A Transitional Arrangements Committee, which consists of members of the NF and representatives of the law societies, has been established to attend to all transitional aspects. The committee will be attending to the following, in cooperation with the Pre-transitional Committees of the law societies:

  • Arrange for the payment of interest on trust banking accounts by attorneys over the transitional period to the provincial law societies until the effective date, whereafter the money will be transferred to the AFF.
  • Prepare for the transfer of work in progress from the provincial law societies to the LPC and Provincial Councils.
  • Prepare for the transfer of regulatory work in progress from advocates structures to the LPC and Provincial Councils.
  • Arrange for the handing over by the provincial law societies of –
    • documents of title to the assets and rights, which are in their possession or under their control;
    • the originals (or copies) of all their contracts;
    • records relating to the activities of the provincial law societies prior to the effective date and relating to its assets, rights, liabilities and obligations.
  • Standardise the operational and financial procedures and systems currently in place at the various provincial law societies and aligning such procedures with the rules and regulations of the LPC (eg, disciplinary procedures).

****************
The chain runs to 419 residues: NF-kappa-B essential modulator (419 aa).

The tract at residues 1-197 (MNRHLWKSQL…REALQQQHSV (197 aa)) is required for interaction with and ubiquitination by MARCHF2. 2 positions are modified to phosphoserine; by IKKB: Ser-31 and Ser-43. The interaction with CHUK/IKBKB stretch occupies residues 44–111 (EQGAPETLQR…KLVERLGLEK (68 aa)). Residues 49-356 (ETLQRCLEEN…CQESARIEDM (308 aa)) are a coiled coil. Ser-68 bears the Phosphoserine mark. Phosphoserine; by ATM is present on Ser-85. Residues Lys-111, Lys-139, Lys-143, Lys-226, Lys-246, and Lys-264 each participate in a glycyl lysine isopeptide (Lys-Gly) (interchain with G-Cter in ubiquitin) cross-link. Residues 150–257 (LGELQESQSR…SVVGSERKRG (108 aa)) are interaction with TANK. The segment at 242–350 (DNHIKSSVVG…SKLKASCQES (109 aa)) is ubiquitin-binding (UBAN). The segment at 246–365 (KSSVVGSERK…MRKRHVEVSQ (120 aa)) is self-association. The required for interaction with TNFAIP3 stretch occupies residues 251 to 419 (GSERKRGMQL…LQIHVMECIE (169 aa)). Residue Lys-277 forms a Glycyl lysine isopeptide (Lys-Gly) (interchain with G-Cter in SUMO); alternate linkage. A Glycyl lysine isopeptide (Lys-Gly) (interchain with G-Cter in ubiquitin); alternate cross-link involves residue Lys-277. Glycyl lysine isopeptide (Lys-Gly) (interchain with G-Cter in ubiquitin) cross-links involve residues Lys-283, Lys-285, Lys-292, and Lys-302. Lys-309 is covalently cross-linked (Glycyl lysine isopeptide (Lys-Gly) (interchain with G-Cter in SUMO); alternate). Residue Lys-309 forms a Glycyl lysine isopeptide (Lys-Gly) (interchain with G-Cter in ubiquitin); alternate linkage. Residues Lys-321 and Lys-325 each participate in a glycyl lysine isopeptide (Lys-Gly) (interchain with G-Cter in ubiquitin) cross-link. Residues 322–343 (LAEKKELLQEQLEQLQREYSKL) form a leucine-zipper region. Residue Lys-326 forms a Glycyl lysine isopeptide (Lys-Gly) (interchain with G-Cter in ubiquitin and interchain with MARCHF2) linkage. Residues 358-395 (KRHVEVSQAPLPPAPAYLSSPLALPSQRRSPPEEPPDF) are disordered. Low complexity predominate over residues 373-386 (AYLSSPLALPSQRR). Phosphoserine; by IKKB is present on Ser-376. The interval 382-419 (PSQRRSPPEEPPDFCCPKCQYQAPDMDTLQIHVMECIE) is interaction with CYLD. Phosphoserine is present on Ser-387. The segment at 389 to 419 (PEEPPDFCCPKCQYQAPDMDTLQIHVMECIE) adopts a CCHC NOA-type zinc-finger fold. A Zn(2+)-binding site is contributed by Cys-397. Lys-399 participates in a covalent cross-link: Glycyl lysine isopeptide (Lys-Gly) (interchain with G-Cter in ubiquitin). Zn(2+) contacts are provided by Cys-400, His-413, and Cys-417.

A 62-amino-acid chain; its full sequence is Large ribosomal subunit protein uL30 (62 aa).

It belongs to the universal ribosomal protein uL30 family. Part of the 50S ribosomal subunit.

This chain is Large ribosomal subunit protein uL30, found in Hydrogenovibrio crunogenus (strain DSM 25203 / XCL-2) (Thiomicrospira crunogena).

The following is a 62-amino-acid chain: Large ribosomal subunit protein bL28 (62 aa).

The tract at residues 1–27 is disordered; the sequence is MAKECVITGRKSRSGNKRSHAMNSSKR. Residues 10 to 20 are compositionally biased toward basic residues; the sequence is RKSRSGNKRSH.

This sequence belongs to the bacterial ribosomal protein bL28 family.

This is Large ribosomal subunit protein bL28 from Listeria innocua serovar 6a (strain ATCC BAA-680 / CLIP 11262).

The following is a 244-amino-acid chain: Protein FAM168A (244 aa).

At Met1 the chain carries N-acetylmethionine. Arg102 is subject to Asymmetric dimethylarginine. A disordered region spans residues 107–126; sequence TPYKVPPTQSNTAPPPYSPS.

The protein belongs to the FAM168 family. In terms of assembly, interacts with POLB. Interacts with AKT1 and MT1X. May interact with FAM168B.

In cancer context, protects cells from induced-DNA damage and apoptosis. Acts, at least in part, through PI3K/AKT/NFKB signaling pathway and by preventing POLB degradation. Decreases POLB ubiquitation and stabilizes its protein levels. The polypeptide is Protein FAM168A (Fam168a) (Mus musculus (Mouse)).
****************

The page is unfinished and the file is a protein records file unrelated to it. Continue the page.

• Take steps to urgently deal with existing backlogs, to ensure a smooth transition of the operational functions of the provincial law societies to the LPC.
  • Arrange for the continuation of the Benevolent Funds of the provincial law societies after the effective date.
  • Arrange for the LPC to take over the pending court cases in which the law societies and advocates structures are involved.
  • Compiling a database of all admitted legal practitioners, including unaffiliated advocates.
  • Communication by the NF with the minister, the law teachers, the AFF and Legal Aid SA to arrange for the appointment of the non-elected designates to the LPC.

As can be seen from the above, a lot of work has taken place to ensure a smooth transition from the exiting regulatory bodies to the new LPC.

Would you like to write for De Rebus?

De Rebus welcomes article contributions in all 11 official languages, especially from legal practitioners. Practitioners and others who wish to submit feature articles, practice notes, case notes, opinion pieces and letters can e-mail their contributions to

The decision on whether to publish a particular submission is that of the De Rebus Editorial Committee, whose decision is final. In general, contributions should be useful or of interest to practising attorneys and must be original and not published elsewhere. For more information, see the ‘Guidelines for articles in De Rebus’ on our website (

  • Please note that the word limit is 2000 words.
  • Upcoming deadlines for article submissions: 23 July and 20 August.

This article was first published in De Rebus in 2018 (July) DR 3.

De Rebus